Public Release: 

'Rambo' protein may not be so violent after all

Researchers discover protein falsely accused of violence actually protects against heart failure

King's College London

A protein dubbed 'Bcl-Rambo' can protect against heart failure, suggests new research from King's College London and funded by the British Heart Foundation (BHF).

The Bcl-Rambo protein (also known as Bcl2-L-13) was named by a Japanese scientist because it was thought to be involved in activating cell death - 'Rambo' also means violence in Japanese. However, it seems that the Rambo movie character's protein counterpart has actually been misjudged. New research shows for the first time that the Bcl-Rambo protein may not be so violent after all and is actually involved in an essential and protective process which is implicated in heart failure.

Controlled regulation of this protein may help to limit the development of heart failure. The research, published in the Nature Communications journal today, will open doors for scientists to develop new therapies to improve the outlook for people suffering with heart failure, a condition for which there is currently no cure.

There are around 175,000 heart attacks in the UK each year - one every three minutes. For those who survive a heart attack there is a risk that the heart will have been damaged and this can lead to heart failure. Over half a million people in the UK are living with heart failure. It can have a huge impact on a person's life, leaving them tired, short of breath and unable to do everyday activities like walking up stairs or washing by themselves.

The BHF-funded researchers, working with colleagues in Japan on cells derived from humans and mice, discovered the Rambo protein is involved in safely clearing damaged mitochondria from cells. Mitochondria are small structures within cells which are often referred to as their powerhouses. They produce vital energy needed for cells to work properly. Damaged mitochondria are removed by a process called mitophagy - killer vesicles are activated to engulf and degrade the damaged mitochondria. The process of mitophagy is essential, and mistakes in this process have been linked to the development of heart failure.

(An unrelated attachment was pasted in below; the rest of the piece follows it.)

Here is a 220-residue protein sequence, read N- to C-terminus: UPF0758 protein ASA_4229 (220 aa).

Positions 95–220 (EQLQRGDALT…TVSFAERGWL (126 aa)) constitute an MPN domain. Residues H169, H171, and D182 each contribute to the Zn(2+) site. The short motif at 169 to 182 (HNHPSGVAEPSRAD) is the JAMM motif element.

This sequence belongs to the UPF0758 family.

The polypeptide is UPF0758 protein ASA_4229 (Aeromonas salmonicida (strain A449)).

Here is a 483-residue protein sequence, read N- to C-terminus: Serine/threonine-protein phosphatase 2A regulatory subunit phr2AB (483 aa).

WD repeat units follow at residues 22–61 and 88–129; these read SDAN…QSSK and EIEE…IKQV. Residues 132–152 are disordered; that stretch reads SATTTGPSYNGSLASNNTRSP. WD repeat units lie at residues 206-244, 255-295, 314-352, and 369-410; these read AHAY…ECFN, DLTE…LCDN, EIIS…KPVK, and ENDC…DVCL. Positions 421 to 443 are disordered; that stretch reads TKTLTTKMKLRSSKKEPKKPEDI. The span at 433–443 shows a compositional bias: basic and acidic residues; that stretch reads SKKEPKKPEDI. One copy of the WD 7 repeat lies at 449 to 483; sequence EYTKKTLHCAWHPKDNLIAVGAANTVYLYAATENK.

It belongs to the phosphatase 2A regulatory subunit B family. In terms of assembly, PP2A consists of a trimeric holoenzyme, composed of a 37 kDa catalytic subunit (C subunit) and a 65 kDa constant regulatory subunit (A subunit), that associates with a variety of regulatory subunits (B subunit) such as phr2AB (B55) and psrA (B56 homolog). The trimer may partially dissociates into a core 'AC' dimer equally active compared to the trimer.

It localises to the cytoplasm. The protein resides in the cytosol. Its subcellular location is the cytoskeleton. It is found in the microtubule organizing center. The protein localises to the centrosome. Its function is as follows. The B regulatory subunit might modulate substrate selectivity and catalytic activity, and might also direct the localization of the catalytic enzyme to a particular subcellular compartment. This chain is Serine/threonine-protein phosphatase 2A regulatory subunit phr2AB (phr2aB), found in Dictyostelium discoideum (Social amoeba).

We now know for the first time that the Bcl-Rambo protein is involved in the process of mitophagy in mammalian cells. If researchers can find ways of regulating this protein, we may be able to control the process of mitophagy and develop new treatments to limit the development of heart failure.

BHF Professor Kinya Otsu from King's College London, who led the research, said: "Knowing that the process of mitophagy is implicated in heart failure is one thing, but we need to know more about the molecules and pathways involved in the process so that we can work towards finding a treatment for heart failure. The discovery of the Rambo protein's importance in protecting cells represents a significant step forward in the understanding of disease processes at the cellular level.

"Mitophagy is linked to a number of diseases and is of growing interest to scientists. As well as heart failure, neurodegenerative diseases, such as Alzheimer's disease and Parkinson's disease have all been linked to problems related to mitophagy."

Professor Jeremy Pearson, Associate Medical Director at the British Heart Foundation, which helped fund the research, said: "More than half a million people in the UK are living with the devastating effects of heart failure - a disabling condition that in its severest form has a life expectancy worse than many cancers. There is currently no cure and limited options to reduce the development of the condition.

"This elegant piece of discovery science research has shed light on the misunderstood Rambo protein which may in fact protect heart cells from death in heart failure, revealing a possible target for therapy. Further research is now needed to develop methods to control the activity of the protein in heart cells."


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